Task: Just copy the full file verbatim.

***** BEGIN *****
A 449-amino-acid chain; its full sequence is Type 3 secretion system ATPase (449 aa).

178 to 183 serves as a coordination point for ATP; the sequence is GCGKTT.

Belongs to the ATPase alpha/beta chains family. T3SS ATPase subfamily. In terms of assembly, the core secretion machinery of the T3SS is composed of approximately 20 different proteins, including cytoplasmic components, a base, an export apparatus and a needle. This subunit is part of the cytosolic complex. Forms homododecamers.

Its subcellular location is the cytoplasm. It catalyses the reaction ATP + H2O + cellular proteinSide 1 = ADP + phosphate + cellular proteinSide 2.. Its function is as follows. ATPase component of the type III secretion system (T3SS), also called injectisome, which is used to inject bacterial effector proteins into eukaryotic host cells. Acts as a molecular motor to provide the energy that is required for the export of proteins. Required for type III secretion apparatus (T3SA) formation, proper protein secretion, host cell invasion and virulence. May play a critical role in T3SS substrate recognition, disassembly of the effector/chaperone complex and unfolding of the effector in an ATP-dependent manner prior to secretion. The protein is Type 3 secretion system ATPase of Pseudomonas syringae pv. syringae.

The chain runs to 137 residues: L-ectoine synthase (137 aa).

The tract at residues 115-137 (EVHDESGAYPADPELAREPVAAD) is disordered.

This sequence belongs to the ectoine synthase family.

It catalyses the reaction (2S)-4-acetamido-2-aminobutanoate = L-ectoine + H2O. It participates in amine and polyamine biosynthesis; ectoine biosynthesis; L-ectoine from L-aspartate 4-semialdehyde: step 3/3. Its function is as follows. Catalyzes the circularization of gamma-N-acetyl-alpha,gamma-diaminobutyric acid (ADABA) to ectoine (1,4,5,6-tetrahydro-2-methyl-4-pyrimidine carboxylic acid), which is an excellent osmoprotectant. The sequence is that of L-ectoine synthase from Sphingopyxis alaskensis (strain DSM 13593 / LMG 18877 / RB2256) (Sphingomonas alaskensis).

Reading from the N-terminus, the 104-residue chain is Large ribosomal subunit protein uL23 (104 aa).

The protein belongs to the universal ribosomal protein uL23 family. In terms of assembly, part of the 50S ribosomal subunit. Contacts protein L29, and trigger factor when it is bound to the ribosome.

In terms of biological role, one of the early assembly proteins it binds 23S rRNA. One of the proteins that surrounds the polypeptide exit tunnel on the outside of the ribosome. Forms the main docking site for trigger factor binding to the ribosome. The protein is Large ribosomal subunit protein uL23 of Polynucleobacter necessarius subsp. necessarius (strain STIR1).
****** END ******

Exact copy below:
A 449-amino-acid chain; its full sequence is Type 3 secretion system ATPase (449 aa).

178 to 183 serves as a coordination point for ATP; the sequence is GCGKTT.

Belongs to the ATPase alpha/beta chains family. T3SS ATPase subfamily. In terms of assembly, the core secretion machinery of the T3SS is composed of approximately 20 different proteins, including cytoplasmic components, a base, an export apparatus and a needle. This subunit is part of the cytosolic complex. Forms homododecamers.

Its subcellular location is the cytoplasm. It catalyses the reaction ATP + H2O + cellular proteinSide 1 = ADP + phosphate + cellular proteinSide 2.. Its function is as follows. ATPase component of the type III secretion system (T3SS), also called injectisome, which is used to inject bacterial effector proteins into eukaryotic host cells. Acts as a molecular motor to provide the energy that is required for the export of proteins. Required for type III secretion apparatus (T3SA) formation, proper protein secretion, host cell invasion and virulence. May play a critical role in T3SS substrate recognition, disassembly of the effector/chaperone complex and unfolding of the effector in an ATP-dependent manner prior to secretion. The protein is Type 3 secretion system ATPase of Pseudomonas syringae pv. syringae.

The chain runs to 137 residues: L-ectoine synthase (137 aa).

The tract at residues 115-137 (EVHDESGAYPADPELAREPVAAD) is disordered.

This sequence belongs to the ectoine synthase family.

It catalyses the reaction (2S)-4-acetamido-2-aminobutanoate = L-ectoine + H2O. It participates in amine and polyamine biosynthesis; ectoine biosynthesis; L-ectoine from L-aspartate 4-semialdehyde: step 3/3. Its function is as follows. Catalyzes the circularization of gamma-N-acetyl-alpha,gamma-diaminobutyric acid (ADABA) to ectoine (1,4,5,6-tetrahydro-2-methyl-4-pyrimidine carboxylic acid), which is an excellent osmoprotectant. The sequence is that of L-ectoine synthase from Sphingopyxis alaskensis (strain DSM 13593 / LMG 18877 / RB2256) (Sphingomonas alaskensis).

Reading from the N-terminus, the 104-residue chain is Large ribosomal subunit protein uL23 (104 aa).

The protein belongs to the universal ribosomal protein uL23 family. In terms of assembly, part of the 50S ribosomal subunit. Contacts protein L29, and trigger factor when it is bound to the ribosome.

In terms of biological role, one of the early assembly proteins it binds 23S rRNA. One of the proteins that surrounds the polypeptide exit tunnel on the outside of the ribosome. Forms the main docking site for trigger factor binding to the ribosome. The protein is Large ribosomal subunit protein uL23 of Polynucleobacter necessarius subsp. necessarius (strain STIR1).